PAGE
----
Updates from ASCO 2012 Part Two

Updates from day four of the American Society of Clinical Oncology conference in Chicago:

Cabozantinib (XL184)

Study results from a very small study cabozantinib were presented on Sunday. This study included only 25 patients with renal cell carcinoma (along with others of different tumour types). Interesting highlights presented:

— patients were all heavily pre-treated with other therapies (8 had at least 4 prior treatments). Despite these prior treatments, the median PFS (Progression Free Survival) was 14.7 months with confirmed partial response in 28% of those patients and stable disease in 52% of patients.

— one of the most interesting findings with this agent was with regard to bone metastasis. (Bone mets occur in up to 30% of rcc patients). Patients on this study experienced pain resolution and reduced use of narcotics. One patient demonstrated a dramatic resolution of bone mets as demonstrated in bone scans before and after.

— Toxicities (side effects) include fatigue, diarrhea, nausea. Further study in mrcc is warranted — perhaps even at lower doses to determine whether the same efficacy can be achieved at a lower dose.

For more information, see: http://abstract.asco.org/AbstView_114_95382.html


Optimal Use of Imaging to Guide Treatment Decisions for Kidney Cancer

Dr. Walter Stadler presented several known problems with rcc treatments:

– Degree of shrinkage is less than with traditional agents

– Treatment also slows progression

– Immune treatments may have a delayed response

– Therapies have toxicities.

What defines disease Progression?

Dr. Stadler stated that the RECIST  PD or “Progressive Disease” criterion are completely arbitrary and that measuring tumour burden in terms of selected lesions and uni-dimensional measurements is not as effective as volumetric measurements (all dimensions). Perfusion changes (how much the tumours enhance with contrast) are also dependent on contrast administration during scans.

Discussed Technetium Bone Scans and commented that the sensitivity for detecting known bone mets is only 62%. Discussed FDG-PET scans and commented that FDG-PET can only detect 64% of small pulmonary nodules. Controversial comment was that the only reason to order a FDG-PET scan (for clear cell rcc) was “to support your radiology department”.

Net summary: that “Judicious clinical judgment and review of MULTIPLE scans OVER TIME” is the only way to fully capture clinical effect of treatment and disease progression.

Making Time for Internet Information in the Clinical Encounter

Dr. Paul R. Heft discussed the fact that internet information is pervasive and here to stay thus both patients and the medical profession need to find productive ways to manage the information and resulting questions. Of note from Dr. Heft’s discussions:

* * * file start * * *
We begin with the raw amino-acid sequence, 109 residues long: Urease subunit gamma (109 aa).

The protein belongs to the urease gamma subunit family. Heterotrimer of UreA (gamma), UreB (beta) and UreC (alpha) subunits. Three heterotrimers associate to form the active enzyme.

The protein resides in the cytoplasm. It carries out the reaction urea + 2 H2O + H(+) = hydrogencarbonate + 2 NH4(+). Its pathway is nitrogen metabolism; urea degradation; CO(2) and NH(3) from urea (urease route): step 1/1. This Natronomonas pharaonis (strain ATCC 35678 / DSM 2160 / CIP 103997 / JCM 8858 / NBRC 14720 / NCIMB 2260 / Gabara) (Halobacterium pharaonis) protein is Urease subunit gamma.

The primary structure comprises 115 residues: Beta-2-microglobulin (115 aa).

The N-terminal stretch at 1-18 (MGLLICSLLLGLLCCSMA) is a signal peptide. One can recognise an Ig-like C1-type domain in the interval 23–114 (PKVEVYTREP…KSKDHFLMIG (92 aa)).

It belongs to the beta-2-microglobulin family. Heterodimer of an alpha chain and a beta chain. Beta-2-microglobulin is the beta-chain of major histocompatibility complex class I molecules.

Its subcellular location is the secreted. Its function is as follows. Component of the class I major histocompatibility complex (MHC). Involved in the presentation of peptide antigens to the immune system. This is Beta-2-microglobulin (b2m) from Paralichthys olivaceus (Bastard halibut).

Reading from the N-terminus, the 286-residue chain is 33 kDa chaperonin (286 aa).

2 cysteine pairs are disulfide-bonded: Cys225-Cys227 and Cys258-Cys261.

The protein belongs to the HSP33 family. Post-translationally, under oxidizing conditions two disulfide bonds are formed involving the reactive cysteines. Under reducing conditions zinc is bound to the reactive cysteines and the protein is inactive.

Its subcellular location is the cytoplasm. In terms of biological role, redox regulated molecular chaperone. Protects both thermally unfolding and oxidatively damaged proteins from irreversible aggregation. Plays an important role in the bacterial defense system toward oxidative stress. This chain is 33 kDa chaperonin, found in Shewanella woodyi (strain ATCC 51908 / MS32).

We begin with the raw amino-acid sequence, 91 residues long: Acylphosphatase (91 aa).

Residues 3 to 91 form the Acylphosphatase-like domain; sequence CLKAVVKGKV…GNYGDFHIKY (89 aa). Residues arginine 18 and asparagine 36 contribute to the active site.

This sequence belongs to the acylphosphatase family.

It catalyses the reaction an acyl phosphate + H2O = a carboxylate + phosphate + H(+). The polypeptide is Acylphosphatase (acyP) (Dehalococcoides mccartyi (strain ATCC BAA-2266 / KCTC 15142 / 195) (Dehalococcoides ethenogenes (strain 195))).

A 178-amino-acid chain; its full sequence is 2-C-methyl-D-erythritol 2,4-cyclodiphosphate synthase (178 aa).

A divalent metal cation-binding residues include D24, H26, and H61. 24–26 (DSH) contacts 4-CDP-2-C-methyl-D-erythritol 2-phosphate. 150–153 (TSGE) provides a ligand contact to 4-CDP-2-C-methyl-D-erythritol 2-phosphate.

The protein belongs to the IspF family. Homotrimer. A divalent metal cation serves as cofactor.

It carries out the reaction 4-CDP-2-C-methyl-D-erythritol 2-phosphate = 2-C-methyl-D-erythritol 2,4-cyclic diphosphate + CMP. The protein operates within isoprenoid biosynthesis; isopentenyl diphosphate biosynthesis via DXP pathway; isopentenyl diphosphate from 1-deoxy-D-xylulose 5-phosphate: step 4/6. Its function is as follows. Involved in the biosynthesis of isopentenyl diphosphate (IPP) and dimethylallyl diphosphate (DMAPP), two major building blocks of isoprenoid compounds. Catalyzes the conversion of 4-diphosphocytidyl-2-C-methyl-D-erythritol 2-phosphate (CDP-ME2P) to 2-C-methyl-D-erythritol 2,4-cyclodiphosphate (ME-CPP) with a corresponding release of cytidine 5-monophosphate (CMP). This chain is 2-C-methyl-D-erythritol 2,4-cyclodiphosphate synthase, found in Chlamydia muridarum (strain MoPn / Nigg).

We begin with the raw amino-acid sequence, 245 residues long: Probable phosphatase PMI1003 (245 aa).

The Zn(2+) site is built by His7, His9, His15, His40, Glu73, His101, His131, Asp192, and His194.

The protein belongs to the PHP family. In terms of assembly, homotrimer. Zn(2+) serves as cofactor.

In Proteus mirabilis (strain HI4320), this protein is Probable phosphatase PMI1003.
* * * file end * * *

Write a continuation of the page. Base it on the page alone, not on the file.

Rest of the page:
– 2/3 of patients with cancer use the internet to obtain information;

– We are seeing a shrinkage in the “digital divide” of race, age, geography, economics etc. suggesting more and more patients have and will access disease information on the internet;

– Oncologists report that internet information increases hope, confusion, anxiety and knowledge all at the same time;

– Patients worry about asking questions about their disease and about treatment options for fear of push-back from physicians and the risk of contributing to a negative perception/relationship with their physician.

Physicians clearly have to adapt their clinical encounters with patients to include time to discuss patient questions as more and more information becomes available to patients via the internet. That said, patients need to ensure they are clear and succinct with their questions and that the information they are using to form the basis of those questions is accurate and from a credible source.

Patient organizations can certainly play a strong role in assisting patients with disseminating credible and valid information prior to discussion with their physicians so as to maximize the time spent in the clinical encounter.


Looking forward to sessions today — Recent Innovations in the Management of Genitourinary Cancers (New Developments in Renal Cancers) and Optimizing Efficient and Effective Care of Cancer Survivors.

All the best from Chicago, Deb & Catherine.


2 thoughts on “Updates from ASCO 2012 Part Two

  1. These summaries are a great way to be there without having to fly.. Things are in progress for rcc and you have given us a good portrait of where we are in dealing with this sickness.
    Thank you Debbie and Catherine for this information.

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